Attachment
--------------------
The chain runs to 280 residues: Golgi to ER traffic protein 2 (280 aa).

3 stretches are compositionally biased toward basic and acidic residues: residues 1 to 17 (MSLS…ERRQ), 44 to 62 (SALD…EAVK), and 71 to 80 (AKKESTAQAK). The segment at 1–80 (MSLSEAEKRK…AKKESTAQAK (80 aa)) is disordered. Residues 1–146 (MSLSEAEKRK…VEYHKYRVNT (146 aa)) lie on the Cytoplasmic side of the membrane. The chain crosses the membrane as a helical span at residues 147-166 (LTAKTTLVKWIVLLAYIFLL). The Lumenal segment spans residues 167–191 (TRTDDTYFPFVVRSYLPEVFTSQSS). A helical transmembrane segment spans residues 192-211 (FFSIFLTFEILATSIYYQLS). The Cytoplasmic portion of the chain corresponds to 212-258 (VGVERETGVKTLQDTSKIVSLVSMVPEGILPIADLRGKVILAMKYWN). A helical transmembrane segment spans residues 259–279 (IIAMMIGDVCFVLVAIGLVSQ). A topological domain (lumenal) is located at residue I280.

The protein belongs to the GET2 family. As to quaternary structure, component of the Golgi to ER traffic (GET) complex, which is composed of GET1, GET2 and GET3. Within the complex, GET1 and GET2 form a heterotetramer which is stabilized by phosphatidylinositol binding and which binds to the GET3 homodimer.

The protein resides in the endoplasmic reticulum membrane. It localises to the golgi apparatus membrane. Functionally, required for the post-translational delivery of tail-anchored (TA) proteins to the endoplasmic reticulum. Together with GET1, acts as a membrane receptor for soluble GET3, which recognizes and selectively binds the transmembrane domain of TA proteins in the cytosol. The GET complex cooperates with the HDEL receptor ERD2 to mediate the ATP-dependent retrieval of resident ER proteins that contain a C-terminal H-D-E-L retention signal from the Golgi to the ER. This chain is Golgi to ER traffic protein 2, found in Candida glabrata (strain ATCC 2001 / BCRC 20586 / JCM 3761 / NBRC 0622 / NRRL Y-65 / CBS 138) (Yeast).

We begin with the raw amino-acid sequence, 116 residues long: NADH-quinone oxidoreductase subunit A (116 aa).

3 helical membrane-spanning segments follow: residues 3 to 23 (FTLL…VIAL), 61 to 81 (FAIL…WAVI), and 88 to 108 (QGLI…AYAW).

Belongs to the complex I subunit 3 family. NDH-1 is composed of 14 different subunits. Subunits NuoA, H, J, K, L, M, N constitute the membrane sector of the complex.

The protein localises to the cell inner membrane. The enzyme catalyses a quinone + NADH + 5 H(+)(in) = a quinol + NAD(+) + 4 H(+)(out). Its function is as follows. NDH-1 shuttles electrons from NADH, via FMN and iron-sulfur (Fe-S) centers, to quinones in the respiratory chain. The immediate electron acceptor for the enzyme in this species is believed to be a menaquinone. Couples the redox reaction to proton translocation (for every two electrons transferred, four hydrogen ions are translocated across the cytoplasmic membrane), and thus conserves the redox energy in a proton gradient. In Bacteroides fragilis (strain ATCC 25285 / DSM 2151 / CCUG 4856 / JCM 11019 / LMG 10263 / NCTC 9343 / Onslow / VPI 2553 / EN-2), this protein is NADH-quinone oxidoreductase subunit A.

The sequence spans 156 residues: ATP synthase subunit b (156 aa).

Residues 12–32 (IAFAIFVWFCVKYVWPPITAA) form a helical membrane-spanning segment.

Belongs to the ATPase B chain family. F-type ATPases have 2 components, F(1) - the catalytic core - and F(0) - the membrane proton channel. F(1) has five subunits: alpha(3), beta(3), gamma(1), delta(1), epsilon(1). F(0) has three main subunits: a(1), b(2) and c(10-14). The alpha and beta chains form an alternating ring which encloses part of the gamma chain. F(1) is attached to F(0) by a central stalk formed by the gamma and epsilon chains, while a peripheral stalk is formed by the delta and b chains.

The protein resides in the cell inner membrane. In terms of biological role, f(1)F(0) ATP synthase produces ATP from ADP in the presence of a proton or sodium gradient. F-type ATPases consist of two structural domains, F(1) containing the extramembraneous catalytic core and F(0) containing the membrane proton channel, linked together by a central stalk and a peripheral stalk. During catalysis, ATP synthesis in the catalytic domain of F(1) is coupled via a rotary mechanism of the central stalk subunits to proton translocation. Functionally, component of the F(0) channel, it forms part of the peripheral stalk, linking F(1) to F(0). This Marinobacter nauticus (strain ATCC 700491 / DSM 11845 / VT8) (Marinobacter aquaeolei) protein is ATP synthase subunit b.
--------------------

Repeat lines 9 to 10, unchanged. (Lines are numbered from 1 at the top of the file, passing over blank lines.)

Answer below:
The sequence spans 156 residues: ATP synthase subunit b (156 aa).

Residues 12–32 (IAFAIFVWFCVKYVWPPITAA) form a helical membrane-spanning segment.